You get the idea. We’re not the best parents in the world, these are just the tricks that we use.

One more suggestion: Turn off the TV (after the Olympics are over). There’s stuff we can do, people!

AUG 29: Your fun, new after school project

Theatre Action Project is looking for volunteers!

The nonprofit runs an after-school program, a dynamic program which explores social themes through theatre, art, music, movement and more. I’ve seen this group in action – getting more than 100 strangers to make little teepees and walk in circles – so think what they can do with a classroom of kids.

Here’s who they’re looking for:

  • enthusiasm for kids
  • no previous creative arts or teaching experience necessary, but nice to have
  • commitment of once-a-week volunteering for an entire semester

Still interested? The come to volunteer orientation:

Friday, August 29th at 3pm  OR   Friday, September 12th at 3pm
Both orientations will be held at the TAP offices located at 701 Tillery Street
Please RSVP to Sarah McCafferty at sarah_mccafferty@theatreactionproject.org or 512-442-8773.

Take school clothes to Manos TODAY!

This from the Las Comadres listserv: Folks, these kids need your help.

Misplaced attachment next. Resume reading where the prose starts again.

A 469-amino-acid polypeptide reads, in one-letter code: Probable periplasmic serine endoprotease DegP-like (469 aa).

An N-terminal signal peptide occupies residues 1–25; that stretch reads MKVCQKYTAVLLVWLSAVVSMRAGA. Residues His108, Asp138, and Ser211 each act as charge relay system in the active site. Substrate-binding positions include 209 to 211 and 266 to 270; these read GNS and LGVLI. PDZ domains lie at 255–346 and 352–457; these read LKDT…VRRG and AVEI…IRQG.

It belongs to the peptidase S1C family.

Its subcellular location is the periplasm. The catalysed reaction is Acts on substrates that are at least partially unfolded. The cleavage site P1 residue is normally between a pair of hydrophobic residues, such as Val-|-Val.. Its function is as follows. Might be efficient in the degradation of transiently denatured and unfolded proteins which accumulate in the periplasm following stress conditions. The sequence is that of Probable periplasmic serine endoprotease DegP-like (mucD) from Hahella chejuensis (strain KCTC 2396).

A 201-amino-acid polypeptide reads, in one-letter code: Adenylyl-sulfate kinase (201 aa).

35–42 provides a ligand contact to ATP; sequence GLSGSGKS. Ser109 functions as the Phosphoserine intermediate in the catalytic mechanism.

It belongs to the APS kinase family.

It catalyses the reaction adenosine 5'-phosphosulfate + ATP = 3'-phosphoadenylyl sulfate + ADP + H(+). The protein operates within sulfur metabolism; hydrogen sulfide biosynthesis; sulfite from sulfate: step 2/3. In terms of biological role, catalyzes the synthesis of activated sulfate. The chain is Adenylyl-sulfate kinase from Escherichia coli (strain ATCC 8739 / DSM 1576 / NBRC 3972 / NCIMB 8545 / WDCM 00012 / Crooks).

WHAT THEY NEED: Shorts, pants, shirts, shoes, T-shirts, (new or gently used) and school supplies

FOR WHOM: Kids 4 to 13 years old

WHERE: Manos de Cristo, 4911  Harmon Avenue, 78751 (near IH-35 and 51st street)

BY WHEN: NOW. LIKE, THIS WEEK. Handing out clothes this week and next week, through August 16

BEST TIMES TO TAKE DONATIONS: Between 1 pm and 5 pm during the week through August 15.

Subject: Gently Used Kids Clothes DESPERATELY Needed for Back to  School Drive 
Date: Tue, 5 Aug 2008 09:51:14 -0500  
From: rrosales@swkey.org      

Hello Everyone,     

I stopped by the Manos de Cristo offices this morning, and it was a very sad situation. Hundreds of parents, along with their very small children, had been lined up at the Manos de Cristo sight since 4:00 am – that’s right, 4:00 in the MORNING. And all in the hopes of getting used clothing for  their children for back to school.

I was told that 250 families had to be turned away this morning because the line had already exceeded  capacity – and this was only the FIRST DAY of the clothing drive.  (NOTE: Manos can only take 100 families a day. Those other families were told to return the next day.)

So if you have any gently used clothing that you would like to donate to this very worthwhile cause, please let me know. And please feel free to forward this email and my contact information on to family or  friends that you think might have clothing donations. I will gladly accept  any donations here at the SWK (Southwest Key) corporate office. I can also pick up any donations after work hours (during the work week) or this weekend.